Minister Edna Molewa welcomes youth commitment to the fight against rhino poaching
21 September 2013
As the number of rhinos poached for their horns continued to increase, the Minister of Water and Environmental Affairs, Mrs Edna Molewa, today joined a gathering by mostly children to show support for the efforts being undertaken to address the scourge of poaching in South Africa.
Walking under the slogan Save Our Rhino to mark World Rhino Day, the participants were constantly cognisant of the fact that the number of rhinos poached for their horn increased has increased to 688 since the beginning of the year.
In the past 10 days 25 alleged poachers have been arrested countrywide, 14 of them in Limpopo Province. Among those arrested is one of the most wanted poachers in the Kruger National Park.
The number of arrests is an indication that additional safety and security measures, including the elevation of rhino crimes to the National Joint Operations Centre, and the improvement of skills of rangers, investigators and prosecutors, are successful.
The Rhino Day Street Parade was hosted jointly by the Department of Environmental Affairs, SANParks, the City of Tshwane, SA National Biodiversity Institute, the National Zoological Gardens of SA in Pretoria, the Unitrans-driven Unite Against Poaching, and the Walter Sisulu Environmental Centre in Mamelodi.
The parade was led by the Chief Executive of SANPaks Dr David Mabunda, the MMC for Environmental Management Services in the City of Tshwane, Ms Petunia Mashaba, and the Deputy Director-General for Biodiversity and Conservation in the Department of Environmental Affairs Fundisile Mketeni.
The march signals the sustained commitment of the youth to the future of the country’s environmental security, and integrity.
Following the street parade, representatives of the Children of South Africa, handed a Memorandum of Support from the Youth, to the Government of South Africa to Protect our Rhino to Minister Molewa.
The Memorandum states that the youth of South Africa are touched, worried and concerned about the country’s rhino and the effect poaching will have on their futures.
“The price of Rhino horn is just not worth it, as it will eventually lead to the rhino’s extinction from the world,” the Memorandum stated. “As youth, we should get involved in our future. The more we do together....the more people learn about rhinos and the more field projects will be supported.”
The children called on all youth to utilise social media to spread the anti-poaching message, and called on Government to consider introducing their 6-point plan.
This included increasing national and international awareness, educational and publicity campaigns on the seriousness of rhino horn poaching; the appointment of special force to combat and intimidate poachers and prevent them from entering conservation areas; improved intelligence and greater use of technology in the fight against rhino poaching and increasing funding for anti-poaching initiatives.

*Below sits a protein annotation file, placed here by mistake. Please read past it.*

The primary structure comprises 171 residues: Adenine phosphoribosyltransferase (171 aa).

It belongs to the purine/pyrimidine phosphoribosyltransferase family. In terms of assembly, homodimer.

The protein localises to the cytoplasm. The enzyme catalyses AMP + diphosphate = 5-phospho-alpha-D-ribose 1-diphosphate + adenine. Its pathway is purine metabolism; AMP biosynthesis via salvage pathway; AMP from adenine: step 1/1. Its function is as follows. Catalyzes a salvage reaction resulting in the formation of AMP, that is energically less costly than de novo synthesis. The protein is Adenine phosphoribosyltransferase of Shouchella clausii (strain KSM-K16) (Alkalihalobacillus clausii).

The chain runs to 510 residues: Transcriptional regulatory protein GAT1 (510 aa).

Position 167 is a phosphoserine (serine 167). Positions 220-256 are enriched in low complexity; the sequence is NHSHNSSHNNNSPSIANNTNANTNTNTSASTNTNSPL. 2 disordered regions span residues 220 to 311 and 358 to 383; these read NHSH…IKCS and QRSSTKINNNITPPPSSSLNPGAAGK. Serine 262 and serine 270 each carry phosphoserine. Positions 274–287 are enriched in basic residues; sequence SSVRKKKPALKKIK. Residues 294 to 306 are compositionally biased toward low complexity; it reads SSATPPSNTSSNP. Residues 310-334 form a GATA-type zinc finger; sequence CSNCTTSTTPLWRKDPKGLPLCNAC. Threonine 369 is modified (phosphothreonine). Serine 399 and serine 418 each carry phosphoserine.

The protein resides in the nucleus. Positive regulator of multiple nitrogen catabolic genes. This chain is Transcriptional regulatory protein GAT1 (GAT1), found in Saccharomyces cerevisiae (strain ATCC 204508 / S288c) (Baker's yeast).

Minister Molewa, in thanking the Children of South Africa, particularly the children who participated in the Street Parade, said it was only through their efforts, those of their parents, educators and the community at large, working in together with government, that the problem of rhino poaching can be effectively addressed in South Africa.
Tomorrow, September the 22nd, is World Rhino Day.
The theme of this year’s World Rhino Day is Five Rhino Species Forever.
The international theme is clarion call that we, as the custodians, of the last five remaining species of rhino in the world, ensure their future survival.
The Minister again assured South Africans that the Government will not allow rhino to become extinct on our watch. The Government, working with our partners in the Justice and Security Cluster, SANParks and other private entities are working hard to meet the continuous challenges being presented in dealing with the poaching crisis.
“The spate of rhino poaching has strengthened the Government’s resolve and determination to work tirelessly to address the plague.”
Among the latest developments is the work being done by the Department of Environmental Affairs, on consultation with the National Treasury, to establish the National Rhino Fund to address all interventions directed to rhino poaching.
The establishment of the National Rhino Fund, and the compilation of a database of all NGOs, NPOs and any other organizations and/ or individuals who raise funds to save the rhino are among the recommendations being implemented following the adoption of the Rhino Issue Management report by Cabinet earlier this year.
The National Rhino Fund will result in the consolidation of all funding requirements and ensure that funding is distributed successfully to state- and privately-owned rhino anti-poaching initiatives, including conservation, safety and security, skills development and research.